Armed with machetes and knives, Haitian national police and local officials destroyed some 200 tents in a homeless camp on a public space in the Delmas 3 neighborhood northeast of downtown Port-au-Prince the morning of May 23. Camp residents, who were living there because they lost their homes in a devastating earthquake in January 2010, ran for cover or protested the action while their temporary shelters were demolished. Wilson Jeudy, the mayor of Delmas, a subsection of the capital, claimed that the operation’s target was not the earthquake victims but criminal gangs he said had been using the camp.
“This is the work of animals,” resident Guérin Pierre told the Miami Herald after the raid. “This is the worst kind of humiliation someone can experience. They chose to do this at the start of the hurricane season. This is abuse.”
In contrast to many previous evictions from the displaced persons’ camps, the Delmas 3 operation drew international attention. US congressional representatives Yvette D. Clarke (D-NY), Donald M. Payne (D-NJ), Maxine Waters (D-CA) and Frederica Wilson (D-FL) issued a joint statement on May 25 deploring the evictions. On May 26 Sylvie van den Wildenberg, spokesperson for the United Nations Stabilization Mission in Haiti (MINUSTAH), announced at the occupation force’s weekly press conference that “[f]orced expulsions go against the guiding principles regarding displaced persons.”
Rightwing Haitian president Michel Martelly (“Sweet Micky”) moved quickly to distance himself from Delmas mayor Jeudy; the new evictions took place just eight days after Martelly’s inauguration, leading to suspicions that Martelly was pushing for the evictions. (AlterPresse, Haiti, May 23, May 27; Agence Haïtienne de Presse, Haiti, May 26; Haïti Libre, Haiti, May 27; Miami Herald, May 27)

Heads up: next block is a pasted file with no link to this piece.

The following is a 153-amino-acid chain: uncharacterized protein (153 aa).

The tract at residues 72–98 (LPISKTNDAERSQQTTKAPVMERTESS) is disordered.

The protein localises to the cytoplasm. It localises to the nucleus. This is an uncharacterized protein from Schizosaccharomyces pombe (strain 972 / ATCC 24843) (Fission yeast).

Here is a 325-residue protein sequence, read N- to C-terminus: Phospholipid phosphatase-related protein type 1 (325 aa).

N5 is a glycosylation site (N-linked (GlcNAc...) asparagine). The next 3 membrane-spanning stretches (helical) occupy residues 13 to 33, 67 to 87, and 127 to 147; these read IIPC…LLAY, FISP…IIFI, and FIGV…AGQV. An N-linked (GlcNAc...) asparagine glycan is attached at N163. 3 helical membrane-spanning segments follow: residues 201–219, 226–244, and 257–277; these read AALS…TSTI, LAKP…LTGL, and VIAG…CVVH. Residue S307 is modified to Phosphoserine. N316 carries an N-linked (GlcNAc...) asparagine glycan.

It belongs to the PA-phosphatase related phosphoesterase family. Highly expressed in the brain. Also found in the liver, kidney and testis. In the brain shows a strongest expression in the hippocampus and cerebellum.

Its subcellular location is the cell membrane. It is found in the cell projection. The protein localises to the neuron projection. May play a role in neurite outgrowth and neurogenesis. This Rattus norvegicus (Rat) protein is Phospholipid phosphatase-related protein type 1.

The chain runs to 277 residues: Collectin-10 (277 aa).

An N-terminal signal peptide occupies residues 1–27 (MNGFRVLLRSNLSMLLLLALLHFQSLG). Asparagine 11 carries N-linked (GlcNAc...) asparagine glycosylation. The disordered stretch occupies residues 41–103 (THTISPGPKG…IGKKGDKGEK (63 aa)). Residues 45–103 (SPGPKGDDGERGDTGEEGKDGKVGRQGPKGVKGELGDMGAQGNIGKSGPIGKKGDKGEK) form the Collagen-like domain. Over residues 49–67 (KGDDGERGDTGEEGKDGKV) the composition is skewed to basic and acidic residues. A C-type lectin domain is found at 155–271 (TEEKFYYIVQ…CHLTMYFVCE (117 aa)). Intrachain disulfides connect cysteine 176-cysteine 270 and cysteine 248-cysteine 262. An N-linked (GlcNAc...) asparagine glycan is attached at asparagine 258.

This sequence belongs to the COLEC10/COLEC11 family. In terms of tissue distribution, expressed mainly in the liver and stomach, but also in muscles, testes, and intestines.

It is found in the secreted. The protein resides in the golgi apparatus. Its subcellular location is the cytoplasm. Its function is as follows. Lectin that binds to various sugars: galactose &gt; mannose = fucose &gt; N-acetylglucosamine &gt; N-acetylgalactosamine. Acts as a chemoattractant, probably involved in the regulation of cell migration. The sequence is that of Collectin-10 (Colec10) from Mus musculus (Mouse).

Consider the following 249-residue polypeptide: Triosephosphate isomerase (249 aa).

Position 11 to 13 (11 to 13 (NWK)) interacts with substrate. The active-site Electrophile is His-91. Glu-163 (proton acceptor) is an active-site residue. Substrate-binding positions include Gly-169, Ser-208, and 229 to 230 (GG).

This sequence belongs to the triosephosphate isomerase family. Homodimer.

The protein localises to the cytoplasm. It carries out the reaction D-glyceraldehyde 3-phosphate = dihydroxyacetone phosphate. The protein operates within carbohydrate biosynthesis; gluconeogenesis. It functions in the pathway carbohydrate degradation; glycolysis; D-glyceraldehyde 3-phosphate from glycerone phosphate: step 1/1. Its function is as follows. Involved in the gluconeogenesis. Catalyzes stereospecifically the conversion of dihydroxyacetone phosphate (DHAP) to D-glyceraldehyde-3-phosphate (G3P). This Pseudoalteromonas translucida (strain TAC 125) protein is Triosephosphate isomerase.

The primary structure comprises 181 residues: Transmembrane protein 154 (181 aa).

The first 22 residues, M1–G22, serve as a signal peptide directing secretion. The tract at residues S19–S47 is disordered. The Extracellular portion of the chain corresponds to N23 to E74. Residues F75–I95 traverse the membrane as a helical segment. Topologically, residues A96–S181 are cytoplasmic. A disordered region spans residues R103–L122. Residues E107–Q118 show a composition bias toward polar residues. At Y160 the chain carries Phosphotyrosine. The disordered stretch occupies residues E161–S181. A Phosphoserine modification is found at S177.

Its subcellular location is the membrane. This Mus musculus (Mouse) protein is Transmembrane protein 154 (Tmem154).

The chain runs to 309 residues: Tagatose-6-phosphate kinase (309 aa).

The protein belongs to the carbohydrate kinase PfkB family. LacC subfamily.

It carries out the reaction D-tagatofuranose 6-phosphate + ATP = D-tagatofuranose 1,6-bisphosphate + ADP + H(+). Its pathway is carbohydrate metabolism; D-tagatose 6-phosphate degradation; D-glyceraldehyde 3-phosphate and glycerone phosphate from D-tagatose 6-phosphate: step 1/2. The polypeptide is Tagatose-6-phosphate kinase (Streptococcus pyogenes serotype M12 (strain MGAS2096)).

According to the intergovernmental International Organization for Migration (IOM, OIM in French and Creole), some 234,000 people were removed from camps from June 2010 to April this year and 166,000 of the 680,000 people still living in camps are currently under the threat of eviction. However, a report being prepared for the US Agency for International Development (USAID) is said to challenge these numbers.
LTL Strategies, the Washington, DC-based business consulting firm that is writing the report, “Building Assessments and Rubble Removal in Quake-Affected Neighborhoods in Haiti,” says it conducted a house-to-house survey and concluded that the number of people living in the camps is just 5-10% of the IOM numbers. In its May 13 report, the consultants also estimated that 46,190 to 84,961 people were killed in the earthquake, about 2.2% of the population in the affected area. The Haitian government’s estimate is 200,000 to 300,000 killed, or nearly 10% of the population in the area.
The lower numbers of victims and of displaced persons could have a significant effect on the levels of aid Haiti receives. An unnamed Haitian official found it “surprising that we should be talking about new figures now.” Mark Toner, a US State Department spokesperson, noted that the report was still just a draft and that it had “internal inconsistencies” that would have to be examined. (Haïti Libre, May 28)
From Weekly News Update on the Americas, May 29.
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